As someone who studied in Stanford University and got exposed to the Silicon Valley culture, entrepreneurship seemed like a probable career choice for Emirati national Najla Al Midfa, CEO of Sharjah Entrepreneurship Center (Sheraa).
Instead, she chose management consulting and worked in the US for a couple of years before returning to the UAE in 2010, eventually embarking on a path to support entrepreneurs. But it wasn’t a “planned move”, she said, during an exclusive interview with Gulf News.
Back in 2010 the regional entrepreneurial ecosystem was in its nascent stage. Entrepreneurship wasn’t even spoken about in the way it is today, Midfa recollected. “So, when I got a job with the Khalifa Fund, my decision to give up a thriving career in management consulting to enter the sector, perplexed many.
“But to me, it was an opportunity to use my skills to help young Emirati entrepreneurs with their business ideas. In many ways it was like my previous consulting work. Only difference being this time I was supporting small entities and individuals understand the fundamentals of setting up a business.”
Given you moved back to the UAE at a point when the start-up culture as we know it today was taking off, do you believe you were in the right place at the right time?
Midfa: “I strongly believe so not only because of the opportunity to work with Khalifa Fund but another similar opportunity with Sheraa in my home Emirate of Sharjah. Looking back, I feel as if I got a seat on the rocket ship, the entrepreneurial ecosystem. Not only did I get the chance to see the entrepreneurial ecosystem flourish but also played an active role in nurturing and supporting start-ups.”
Not only did I get the chance to see the entrepreneurial ecosystem flourish but also played an active role in nurturing and supporting start-ups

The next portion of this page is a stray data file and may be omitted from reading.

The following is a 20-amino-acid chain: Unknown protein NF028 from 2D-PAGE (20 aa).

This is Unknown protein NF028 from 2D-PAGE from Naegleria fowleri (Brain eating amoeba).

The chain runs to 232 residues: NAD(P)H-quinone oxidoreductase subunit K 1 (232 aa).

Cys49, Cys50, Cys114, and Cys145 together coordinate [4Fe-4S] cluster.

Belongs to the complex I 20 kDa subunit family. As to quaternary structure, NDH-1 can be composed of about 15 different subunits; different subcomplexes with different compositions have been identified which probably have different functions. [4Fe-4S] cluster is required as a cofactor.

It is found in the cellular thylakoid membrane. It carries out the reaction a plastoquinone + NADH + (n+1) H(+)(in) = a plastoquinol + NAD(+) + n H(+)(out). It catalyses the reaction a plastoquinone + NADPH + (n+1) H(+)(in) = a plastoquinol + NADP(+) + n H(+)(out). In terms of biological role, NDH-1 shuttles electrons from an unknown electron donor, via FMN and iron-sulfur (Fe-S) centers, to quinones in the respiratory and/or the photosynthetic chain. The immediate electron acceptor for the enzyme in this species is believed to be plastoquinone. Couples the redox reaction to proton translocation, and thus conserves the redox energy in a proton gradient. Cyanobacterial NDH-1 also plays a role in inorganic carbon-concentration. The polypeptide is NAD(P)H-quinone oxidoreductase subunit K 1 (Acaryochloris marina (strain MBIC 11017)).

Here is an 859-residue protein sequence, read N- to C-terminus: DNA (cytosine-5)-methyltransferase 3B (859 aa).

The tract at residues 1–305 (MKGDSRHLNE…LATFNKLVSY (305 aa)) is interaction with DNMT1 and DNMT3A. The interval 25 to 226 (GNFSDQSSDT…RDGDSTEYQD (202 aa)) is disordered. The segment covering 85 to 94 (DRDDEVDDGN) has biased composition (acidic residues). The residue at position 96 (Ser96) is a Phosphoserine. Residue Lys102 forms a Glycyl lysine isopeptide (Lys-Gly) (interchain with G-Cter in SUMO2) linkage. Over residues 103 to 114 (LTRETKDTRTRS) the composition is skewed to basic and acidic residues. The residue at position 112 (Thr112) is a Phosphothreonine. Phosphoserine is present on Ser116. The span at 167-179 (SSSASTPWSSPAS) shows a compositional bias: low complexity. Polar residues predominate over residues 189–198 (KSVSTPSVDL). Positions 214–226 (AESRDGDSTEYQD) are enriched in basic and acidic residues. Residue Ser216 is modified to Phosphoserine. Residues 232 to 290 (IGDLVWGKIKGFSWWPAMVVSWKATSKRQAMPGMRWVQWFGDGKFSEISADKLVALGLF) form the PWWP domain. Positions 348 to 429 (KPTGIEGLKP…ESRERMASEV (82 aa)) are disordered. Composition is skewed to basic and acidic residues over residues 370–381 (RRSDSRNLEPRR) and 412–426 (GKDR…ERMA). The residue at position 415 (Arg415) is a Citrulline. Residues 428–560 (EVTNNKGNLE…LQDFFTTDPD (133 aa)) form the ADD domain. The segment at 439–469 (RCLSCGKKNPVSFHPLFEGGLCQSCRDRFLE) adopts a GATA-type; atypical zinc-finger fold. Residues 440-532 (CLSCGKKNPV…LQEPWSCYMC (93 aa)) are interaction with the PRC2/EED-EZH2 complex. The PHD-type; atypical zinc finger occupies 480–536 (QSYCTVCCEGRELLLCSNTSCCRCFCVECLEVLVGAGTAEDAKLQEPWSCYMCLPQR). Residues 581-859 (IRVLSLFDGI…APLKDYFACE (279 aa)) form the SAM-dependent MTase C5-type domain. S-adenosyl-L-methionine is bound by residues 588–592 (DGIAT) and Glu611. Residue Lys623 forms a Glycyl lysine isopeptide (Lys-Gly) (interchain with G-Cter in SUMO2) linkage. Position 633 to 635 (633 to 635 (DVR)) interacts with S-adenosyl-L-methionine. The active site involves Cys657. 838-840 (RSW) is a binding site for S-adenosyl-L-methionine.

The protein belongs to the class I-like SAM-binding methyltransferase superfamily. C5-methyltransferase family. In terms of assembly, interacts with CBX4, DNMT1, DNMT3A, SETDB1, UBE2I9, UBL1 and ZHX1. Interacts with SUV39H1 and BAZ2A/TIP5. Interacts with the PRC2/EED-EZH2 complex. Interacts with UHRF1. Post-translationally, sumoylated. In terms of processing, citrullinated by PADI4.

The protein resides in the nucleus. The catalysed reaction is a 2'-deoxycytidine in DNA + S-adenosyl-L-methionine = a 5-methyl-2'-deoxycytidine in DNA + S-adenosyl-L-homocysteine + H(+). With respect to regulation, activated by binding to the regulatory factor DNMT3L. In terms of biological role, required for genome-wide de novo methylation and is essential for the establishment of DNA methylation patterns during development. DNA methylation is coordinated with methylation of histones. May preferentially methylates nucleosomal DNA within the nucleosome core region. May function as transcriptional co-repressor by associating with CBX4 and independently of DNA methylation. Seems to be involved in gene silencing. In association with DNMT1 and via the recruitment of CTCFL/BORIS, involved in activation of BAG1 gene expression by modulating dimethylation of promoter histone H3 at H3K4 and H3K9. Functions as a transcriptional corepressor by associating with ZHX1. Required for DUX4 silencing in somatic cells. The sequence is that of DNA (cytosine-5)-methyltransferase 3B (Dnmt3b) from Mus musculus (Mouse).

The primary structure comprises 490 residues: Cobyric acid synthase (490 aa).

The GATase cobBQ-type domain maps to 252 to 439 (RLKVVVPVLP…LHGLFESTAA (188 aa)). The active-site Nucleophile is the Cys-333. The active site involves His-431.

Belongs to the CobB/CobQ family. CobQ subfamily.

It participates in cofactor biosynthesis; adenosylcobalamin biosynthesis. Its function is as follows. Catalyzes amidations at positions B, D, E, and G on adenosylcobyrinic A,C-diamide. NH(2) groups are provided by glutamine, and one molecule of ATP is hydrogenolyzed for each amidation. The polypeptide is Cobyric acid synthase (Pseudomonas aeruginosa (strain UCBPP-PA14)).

How have you seen the entrepreneurial ecosystem in Sharjah evolve over the past decade?
Midfa: “A decade ago Sharjah had universities and young talent but lacked an entrepreneurship platform until Sheraa was launched in 2016. The mandate was to support young entrepreneurs start their businesses. Six years on, we’ve supported entrepreneurs at various stages of their journey, and during this time our start-ups have raised over $125 million (Dh460 million) in capital and generated $185 million-plus (over Dh680 million) in revenue. And it all started with an idea!”
What are some unique factors that helped Sharjah evolve as an entrepreneurial hub?
Midfa: “Sharjah has a critical mass of young talent which helped the Emirate evolve into an entrepreneurial and innovation hub very quickly. Over the years we’ve had the chance to work with high potential university students although the goal wasn’t to turn all of them into entrepreneurs. The goal was to equip these students with the right skillsets for the future of workplace while also building an entrepreneurial mindset among them. It served the twin purpose of creating a strong talent pool that start-ups could leverage on while helping graduates build their own business. Moreover, Sharjah’s position as a creative and educational hub, coupled with its strengthening focus on ‘green’ initiatives is attracting a lot of creative, edtech and sustainability focused start-ups.”
However, the earliest stage of funding a new company comes so early in the process that it is not generally included among the rounds of funding at all. Known as ‘pre-seed’ funding, this stage typically refers to the period in which a company's founders are first getting their operations off the ground.
Has the fundraising landscape evolved too?
Midfa: “The fundraising landscape has evolved significantly versus a decade ago, although gaps exist. On the scaleup side growth capital remains a challenge beyond Series B financing and at the super early stage of ‘pre-seed’. But there is a sweet spot at ‘seed’ funding and Series A financing. In addition, with investors interested in specific sectors such as fintech [currently], other sectors such as hardware and deep tech are still under-funded. We need diversity of investors looking to invest in a variety of sectors. Overall, the funding ecosystem continues to grow, and these gaps will be plugged with the entry of international venture capital (VC) firms such as US-based Sequoia Capital.”